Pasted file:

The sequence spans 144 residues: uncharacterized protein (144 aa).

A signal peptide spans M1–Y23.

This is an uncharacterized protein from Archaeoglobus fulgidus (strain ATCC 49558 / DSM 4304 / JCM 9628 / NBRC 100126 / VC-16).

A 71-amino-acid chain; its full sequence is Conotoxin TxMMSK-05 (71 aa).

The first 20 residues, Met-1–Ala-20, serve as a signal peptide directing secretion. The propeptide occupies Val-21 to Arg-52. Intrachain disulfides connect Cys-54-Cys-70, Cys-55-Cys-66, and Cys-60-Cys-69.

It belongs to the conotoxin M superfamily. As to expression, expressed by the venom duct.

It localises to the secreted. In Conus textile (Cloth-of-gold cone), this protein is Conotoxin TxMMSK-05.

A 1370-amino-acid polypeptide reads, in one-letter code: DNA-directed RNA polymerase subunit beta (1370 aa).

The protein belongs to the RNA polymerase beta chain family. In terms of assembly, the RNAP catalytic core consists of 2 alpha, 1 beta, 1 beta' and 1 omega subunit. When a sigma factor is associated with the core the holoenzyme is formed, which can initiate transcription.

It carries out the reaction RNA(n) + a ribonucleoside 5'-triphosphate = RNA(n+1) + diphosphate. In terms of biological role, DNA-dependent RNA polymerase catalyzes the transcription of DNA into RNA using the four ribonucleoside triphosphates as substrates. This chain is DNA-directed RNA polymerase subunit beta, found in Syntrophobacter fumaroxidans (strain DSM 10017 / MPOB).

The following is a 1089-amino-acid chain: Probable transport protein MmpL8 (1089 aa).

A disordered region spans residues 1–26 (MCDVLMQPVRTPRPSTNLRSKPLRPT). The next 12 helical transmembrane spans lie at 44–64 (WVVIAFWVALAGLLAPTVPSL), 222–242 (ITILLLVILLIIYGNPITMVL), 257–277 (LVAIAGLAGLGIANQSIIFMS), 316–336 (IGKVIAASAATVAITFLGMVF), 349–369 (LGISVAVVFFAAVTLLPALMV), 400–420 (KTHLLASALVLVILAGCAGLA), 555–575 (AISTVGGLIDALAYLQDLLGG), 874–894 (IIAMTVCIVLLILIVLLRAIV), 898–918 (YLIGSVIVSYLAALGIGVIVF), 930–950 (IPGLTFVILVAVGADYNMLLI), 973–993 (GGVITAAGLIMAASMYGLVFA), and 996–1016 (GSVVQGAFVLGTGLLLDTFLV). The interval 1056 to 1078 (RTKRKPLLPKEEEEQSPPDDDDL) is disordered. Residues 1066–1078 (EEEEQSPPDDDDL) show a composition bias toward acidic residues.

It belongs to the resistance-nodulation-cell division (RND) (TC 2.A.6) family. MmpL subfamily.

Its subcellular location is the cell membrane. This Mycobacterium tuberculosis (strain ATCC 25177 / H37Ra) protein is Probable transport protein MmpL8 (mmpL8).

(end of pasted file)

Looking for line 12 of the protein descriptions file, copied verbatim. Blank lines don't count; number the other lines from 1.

A disordered region spans residues 1–26 (MCDVLMQPVRTPRPSTNLRSKPLRPT). The next 12 helical transmembrane spans lie at 44–64 (WVVIAFWVALAGLLAPTVPSL), 222–242 (ITILLLVILLIIYGNPITMVL), 257–277 (LVAIAGLAGLGIANQSIIFMS), 316–336 (IGKVIAASAATVAITFLGMVF), 349–369 (LGISVAVVFFAAVTLLPALMV), 400–420 (KTHLLASALVLVILAGCAGLA), 555–575 (AISTVGGLIDALAYLQDLLGG), 874–894 (IIAMTVCIVLLILIVLLRAIV), 898–918 (YLIGSVIVSYLAALGIGVIVF), 930–950 (IPGLTFVILVAVGADYNMLLI), 973–993 (GGVITAAGLIMAASMYGLVFA), and 996–1016 (GSVVQGAFVLGTGLLLDTFLV). The interval 1056 to 1078 (RTKRKPLLPKEEEEQSPPDDDDL) is disordered. Residues 1066–1078 (EEEEQSPPDDDDL) show a composition bias toward acidic residues.